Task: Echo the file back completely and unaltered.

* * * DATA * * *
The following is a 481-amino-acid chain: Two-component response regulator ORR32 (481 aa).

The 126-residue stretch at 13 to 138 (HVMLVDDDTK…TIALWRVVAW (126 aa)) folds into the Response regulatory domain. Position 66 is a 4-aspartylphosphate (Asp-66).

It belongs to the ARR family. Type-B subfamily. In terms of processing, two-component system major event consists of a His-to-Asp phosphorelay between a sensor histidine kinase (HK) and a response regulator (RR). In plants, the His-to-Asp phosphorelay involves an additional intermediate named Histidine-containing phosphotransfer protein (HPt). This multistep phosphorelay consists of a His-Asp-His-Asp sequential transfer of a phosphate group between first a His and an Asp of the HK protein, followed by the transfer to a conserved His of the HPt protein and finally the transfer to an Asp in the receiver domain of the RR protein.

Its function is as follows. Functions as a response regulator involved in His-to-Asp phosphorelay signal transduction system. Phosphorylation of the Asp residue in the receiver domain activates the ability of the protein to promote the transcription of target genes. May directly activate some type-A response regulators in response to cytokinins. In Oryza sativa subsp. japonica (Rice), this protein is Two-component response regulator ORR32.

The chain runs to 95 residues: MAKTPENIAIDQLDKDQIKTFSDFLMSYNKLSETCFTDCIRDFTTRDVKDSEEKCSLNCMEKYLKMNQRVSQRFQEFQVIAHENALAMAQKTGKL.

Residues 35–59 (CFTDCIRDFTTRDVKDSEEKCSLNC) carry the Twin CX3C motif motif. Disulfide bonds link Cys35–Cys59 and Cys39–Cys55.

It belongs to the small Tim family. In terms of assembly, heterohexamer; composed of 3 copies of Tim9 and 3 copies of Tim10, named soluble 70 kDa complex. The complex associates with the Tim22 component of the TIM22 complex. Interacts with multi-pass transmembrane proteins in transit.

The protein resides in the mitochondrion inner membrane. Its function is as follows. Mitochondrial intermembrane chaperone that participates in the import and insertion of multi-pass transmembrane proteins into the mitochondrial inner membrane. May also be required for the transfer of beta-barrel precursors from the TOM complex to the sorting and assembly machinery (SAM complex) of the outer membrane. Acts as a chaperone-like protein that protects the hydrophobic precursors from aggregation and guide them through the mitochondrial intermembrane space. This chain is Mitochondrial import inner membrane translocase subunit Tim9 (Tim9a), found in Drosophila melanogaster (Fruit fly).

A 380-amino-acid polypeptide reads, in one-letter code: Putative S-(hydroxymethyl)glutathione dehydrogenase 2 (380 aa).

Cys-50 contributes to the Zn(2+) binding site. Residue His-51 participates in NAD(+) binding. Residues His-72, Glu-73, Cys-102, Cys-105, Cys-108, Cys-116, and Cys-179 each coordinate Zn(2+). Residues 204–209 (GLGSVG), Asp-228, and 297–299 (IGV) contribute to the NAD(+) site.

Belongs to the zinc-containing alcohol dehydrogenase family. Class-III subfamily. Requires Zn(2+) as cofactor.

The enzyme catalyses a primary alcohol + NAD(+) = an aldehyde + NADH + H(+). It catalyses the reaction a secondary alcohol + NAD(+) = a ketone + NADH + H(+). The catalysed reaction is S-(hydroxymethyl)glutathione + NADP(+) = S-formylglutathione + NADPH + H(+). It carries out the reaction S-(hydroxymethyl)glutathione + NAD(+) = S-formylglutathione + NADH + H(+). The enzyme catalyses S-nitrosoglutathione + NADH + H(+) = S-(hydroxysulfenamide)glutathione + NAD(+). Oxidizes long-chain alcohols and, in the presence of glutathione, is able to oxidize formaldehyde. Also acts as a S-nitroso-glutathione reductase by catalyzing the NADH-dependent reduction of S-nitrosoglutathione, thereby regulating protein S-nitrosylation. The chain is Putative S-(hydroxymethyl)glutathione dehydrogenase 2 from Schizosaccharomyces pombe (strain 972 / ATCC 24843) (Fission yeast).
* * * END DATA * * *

The following is a 481-amino-acid chain: Two-component response regulator ORR32 (481 aa).

The 126-residue stretch at 13 to 138 (HVMLVDDDTK…TIALWRVVAW (126 aa)) folds into the Response regulatory domain. Position 66 is a 4-aspartylphosphate (Asp-66).

It belongs to the ARR family. Type-B subfamily. In terms of processing, two-component system major event consists of a His-to-Asp phosphorelay between a sensor histidine kinase (HK) and a response regulator (RR). In plants, the His-to-Asp phosphorelay involves an additional intermediate named Histidine-containing phosphotransfer protein (HPt). This multistep phosphorelay consists of a His-Asp-His-Asp sequential transfer of a phosphate group between first a His and an Asp of the HK protein, followed by the transfer to a conserved His of the HPt protein and finally the transfer to an Asp in the receiver domain of the RR protein.

Its function is as follows. Functions as a response regulator involved in His-to-Asp phosphorelay signal transduction system. Phosphorylation of the Asp residue in the receiver domain activates the ability of the protein to promote the transcription of target genes. May directly activate some type-A response regulators in response to cytokinins. In Oryza sativa subsp. japonica (Rice), this protein is Two-component response regulator ORR32.

The chain runs to 95 residues: MAKTPENIAIDQLDKDQIKTFSDFLMSYNKLSETCFTDCIRDFTTRDVKDSEEKCSLNCMEKYLKMNQRVSQRFQEFQVIAHENALAMAQKTGKL.

Residues 35–59 (CFTDCIRDFTTRDVKDSEEKCSLNC) carry the Twin CX3C motif motif. Disulfide bonds link Cys35–Cys59 and Cys39–Cys55.

It belongs to the small Tim family. In terms of assembly, heterohexamer; composed of 3 copies of Tim9 and 3 copies of Tim10, named soluble 70 kDa complex. The complex associates with the Tim22 component of the TIM22 complex. Interacts with multi-pass transmembrane proteins in transit.

The protein resides in the mitochondrion inner membrane. Its function is as follows. Mitochondrial intermembrane chaperone that participates in the import and insertion of multi-pass transmembrane proteins into the mitochondrial inner membrane. May also be required for the transfer of beta-barrel precursors from the TOM complex to the sorting and assembly machinery (SAM complex) of the outer membrane. Acts as a chaperone-like protein that protects the hydrophobic precursors from aggregation and guide them through the mitochondrial intermembrane space. This chain is Mitochondrial import inner membrane translocase subunit Tim9 (Tim9a), found in Drosophila melanogaster (Fruit fly).

A 380-amino-acid polypeptide reads, in one-letter code: Putative S-(hydroxymethyl)glutathione dehydrogenase 2 (380 aa).

Cys-50 contributes to the Zn(2+) binding site. Residue His-51 participates in NAD(+) binding. Residues His-72, Glu-73, Cys-102, Cys-105, Cys-108, Cys-116, and Cys-179 each coordinate Zn(2+). Residues 204–209 (GLGSVG), Asp-228, and 297–299 (IGV) contribute to the NAD(+) site.

Belongs to the zinc-containing alcohol dehydrogenase family. Class-III subfamily. Requires Zn(2+) as cofactor.

The enzyme catalyses a primary alcohol + NAD(+) = an aldehyde + NADH + H(+). It catalyses the reaction a secondary alcohol + NAD(+) = a ketone + NADH + H(+). The catalysed reaction is S-(hydroxymethyl)glutathione + NADP(+) = S-formylglutathione + NADPH + H(+). It carries out the reaction S-(hydroxymethyl)glutathione + NAD(+) = S-formylglutathione + NADH + H(+). The enzyme catalyses S-nitrosoglutathione + NADH + H(+) = S-(hydroxysulfenamide)glutathione + NAD(+). Oxidizes long-chain alcohols and, in the presence of glutathione, is able to oxidize formaldehyde. Also acts as a S-nitroso-glutathione reductase by catalyzing the NADH-dependent reduction of S-nitrosoglutathione, thereby regulating protein S-nitrosylation. The chain is Putative S-(hydroxymethyl)glutathione dehydrogenase 2 from Schizosaccharomyces pombe (strain 972 / ATCC 24843) (Fission yeast).